The key word here is "mandated". This is the equivalent to taking money by force.



Try not to knock down straw men, although if leftards dispensed with straw men, envy mongering, and double standards, there would be nothing left.

Dodging the question again I see. Show me how the requirement to allow the poor to come onto your land and take what they need is not an abrogation of the sanctity of private property rights, since you call my argument a straw man.


While there were mandates to help the poor directly, this was a small part of the overall theme even in the Decalogue that people had private property that others should neither steal nor covet. Leftardism is all about demagoguing the mobs to covet, and so that the mobs will give the demagogues the power to steal.

Except that these mandates can no longer be considered to be charity once they become divine edict enforceable by law.


Not at all, since the Torah is more like the conservative views of private charity and helping the poor help themselves.

Except that it is not, as I've demonstrated above.


It is nothing like the leftard view of massive confiscation from the most productive by government, which passes on only a small fraction to the genuinely needy.

And again, I've explained that if significant cuts to wasteful military spending were made, we would have more money to spend on those living below the poverty line.

Anyway, it is pleasing to see that you believe that more should be spent on the genuinely needy - perhaps you are learning, after all.

Capablanca-Fan
25-01-2012, 07:53 AM
You have not done anything to establish this premise. Can you please explain to me why a Levitical Priesthood would be a necessary pre-condition to those elements of the Torah which we have already discussed?
Hebrews 7:12:

For when the priesthood is changed, the law must be changed also.


Of course, even if your premise was correct, you would have to concede that there are some circumstances in this broad safety net for the poor, including an abrogation of private property rights in some circumstances is workable.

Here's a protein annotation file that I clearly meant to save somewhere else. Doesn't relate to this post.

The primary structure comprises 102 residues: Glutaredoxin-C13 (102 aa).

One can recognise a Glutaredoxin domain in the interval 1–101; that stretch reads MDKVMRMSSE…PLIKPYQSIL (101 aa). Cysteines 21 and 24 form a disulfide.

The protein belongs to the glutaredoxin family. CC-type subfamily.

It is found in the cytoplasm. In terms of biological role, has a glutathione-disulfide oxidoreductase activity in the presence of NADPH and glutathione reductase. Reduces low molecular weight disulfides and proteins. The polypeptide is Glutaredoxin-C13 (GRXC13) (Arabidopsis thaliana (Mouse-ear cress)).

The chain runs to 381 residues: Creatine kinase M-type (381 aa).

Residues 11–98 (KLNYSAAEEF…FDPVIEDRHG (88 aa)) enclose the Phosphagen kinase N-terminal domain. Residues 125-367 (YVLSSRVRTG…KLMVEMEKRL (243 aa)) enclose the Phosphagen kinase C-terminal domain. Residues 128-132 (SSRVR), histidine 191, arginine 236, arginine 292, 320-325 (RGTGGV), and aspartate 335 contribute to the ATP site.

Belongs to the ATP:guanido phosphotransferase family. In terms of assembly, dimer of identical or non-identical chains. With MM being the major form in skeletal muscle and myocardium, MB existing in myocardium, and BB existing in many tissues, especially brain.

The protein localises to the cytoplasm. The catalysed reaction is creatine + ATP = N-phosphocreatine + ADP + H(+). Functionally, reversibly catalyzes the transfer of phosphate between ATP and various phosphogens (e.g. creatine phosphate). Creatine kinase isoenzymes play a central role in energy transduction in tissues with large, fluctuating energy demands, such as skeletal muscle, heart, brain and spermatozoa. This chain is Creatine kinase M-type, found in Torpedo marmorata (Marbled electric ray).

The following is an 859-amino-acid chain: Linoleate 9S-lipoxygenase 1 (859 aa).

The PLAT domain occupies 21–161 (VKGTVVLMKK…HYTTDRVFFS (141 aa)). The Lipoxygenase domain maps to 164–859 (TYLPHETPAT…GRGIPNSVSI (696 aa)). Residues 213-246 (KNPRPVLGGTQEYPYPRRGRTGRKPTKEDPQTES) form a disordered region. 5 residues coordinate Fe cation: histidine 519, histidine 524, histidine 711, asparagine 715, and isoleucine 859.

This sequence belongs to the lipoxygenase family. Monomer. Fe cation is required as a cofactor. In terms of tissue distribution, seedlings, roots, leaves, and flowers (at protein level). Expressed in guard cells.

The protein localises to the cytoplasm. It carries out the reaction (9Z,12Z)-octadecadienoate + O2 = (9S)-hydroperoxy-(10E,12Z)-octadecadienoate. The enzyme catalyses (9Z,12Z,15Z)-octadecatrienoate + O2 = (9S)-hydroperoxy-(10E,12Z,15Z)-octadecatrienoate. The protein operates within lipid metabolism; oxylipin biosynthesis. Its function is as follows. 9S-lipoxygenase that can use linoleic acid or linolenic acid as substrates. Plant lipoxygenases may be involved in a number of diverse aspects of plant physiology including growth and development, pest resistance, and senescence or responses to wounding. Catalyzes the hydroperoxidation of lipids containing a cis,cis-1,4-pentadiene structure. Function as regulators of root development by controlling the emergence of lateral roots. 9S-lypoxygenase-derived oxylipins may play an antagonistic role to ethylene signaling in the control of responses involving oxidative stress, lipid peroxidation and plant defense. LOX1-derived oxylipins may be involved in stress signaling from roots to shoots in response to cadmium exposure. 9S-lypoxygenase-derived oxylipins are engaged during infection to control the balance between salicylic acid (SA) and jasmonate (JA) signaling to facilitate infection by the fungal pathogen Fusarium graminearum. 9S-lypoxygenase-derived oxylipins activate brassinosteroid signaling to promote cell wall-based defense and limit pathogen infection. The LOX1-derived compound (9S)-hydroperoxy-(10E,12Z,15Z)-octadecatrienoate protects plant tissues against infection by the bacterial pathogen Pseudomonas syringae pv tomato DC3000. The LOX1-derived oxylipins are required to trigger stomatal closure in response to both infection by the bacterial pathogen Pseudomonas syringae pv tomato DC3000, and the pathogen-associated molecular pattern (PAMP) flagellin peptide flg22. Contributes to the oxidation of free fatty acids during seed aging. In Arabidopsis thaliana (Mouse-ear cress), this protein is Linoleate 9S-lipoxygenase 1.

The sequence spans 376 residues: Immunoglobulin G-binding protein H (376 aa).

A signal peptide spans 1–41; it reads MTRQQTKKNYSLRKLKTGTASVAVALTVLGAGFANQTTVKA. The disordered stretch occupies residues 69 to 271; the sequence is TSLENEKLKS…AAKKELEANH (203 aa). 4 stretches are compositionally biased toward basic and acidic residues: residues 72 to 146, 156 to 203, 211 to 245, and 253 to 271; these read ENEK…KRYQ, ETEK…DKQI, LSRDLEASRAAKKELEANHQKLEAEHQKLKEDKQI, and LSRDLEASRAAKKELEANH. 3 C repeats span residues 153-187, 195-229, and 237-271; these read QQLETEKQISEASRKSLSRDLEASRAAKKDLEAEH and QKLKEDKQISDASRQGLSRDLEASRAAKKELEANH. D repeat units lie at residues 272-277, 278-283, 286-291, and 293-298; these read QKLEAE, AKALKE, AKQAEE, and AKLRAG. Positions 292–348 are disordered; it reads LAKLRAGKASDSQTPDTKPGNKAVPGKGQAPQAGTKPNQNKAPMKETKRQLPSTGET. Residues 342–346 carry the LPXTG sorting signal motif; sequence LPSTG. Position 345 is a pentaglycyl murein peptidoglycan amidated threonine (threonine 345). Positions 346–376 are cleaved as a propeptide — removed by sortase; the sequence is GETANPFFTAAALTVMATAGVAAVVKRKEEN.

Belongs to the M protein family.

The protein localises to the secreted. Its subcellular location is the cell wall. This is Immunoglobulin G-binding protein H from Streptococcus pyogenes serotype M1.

This told me nothing I didn't know already. Note that even Milton Friedman saw the need for a safety net, despite your absurd caricature. But what churchian leftards must find is evidence that the government should confiscate wealth, take its 75% commission, and distribute to the "poor" which in practice means politically favored groups.


No, your point was that the tax rate of 50 percent made the taxation of the Torah look paltry by the comparison. I've blown this out of the water by pointing to three things: firstly, that so-called 50 percent is the marginal and not the effective tax rate,
Yet effective tax rate asymptotically approaches the marginal rate as income increases. Marginal rate is also the most important thing when considering extra work, capital gains etc.


secondly, that unlike the current tax regime which enables many to pay a tax rate of fifteen percent and below through tax deductions and other tax breaks,
"Breaks" like dividend imputation simply avoid the iniquitous double taxation that America has.


the Torah had no provision for tax deductions and thirdly, that the requirement that people could only pass over their land once and that they were required to leave the edges for the poor added to the tax impost upon the people involved.
But note: the poor had to come and get it. The government didn't get it and distribute while the poor sat on their arses.


They would pass on much more if it was not for wasteful military spending, so I'd glad you accept this point.
This has nothing to do with the military, a proper function of the government. Rather, it is that only about 25% earmarked for welfare goes to the poor, while the rest supports the bureaucracies and programs. An early Thomas Sowell column pointed out (http://www.jewishworldreview.com/cols/sowell103098.asp):


MY FELLOW-ECONOMIST WALTER WILLIAMS has for years kept track of how much money it would take to lift every American man, woman and child in poverty above the official poverty level. That sum has consistently been some fraction of the money actually spent in "anti-poverty" programs. In other words, if you gave every poor person enough money to stop being poor, that would cost a fraction of what our welfare state programs and bureaucracies cost.

Obviously, a lot of anti-poverty money is going to people who are not poor. There are whole classes of people who live off the poor -- or rather, off the vast sums of money that are poured out from the public treasury and private philanthropy, in hopes of helping the poor.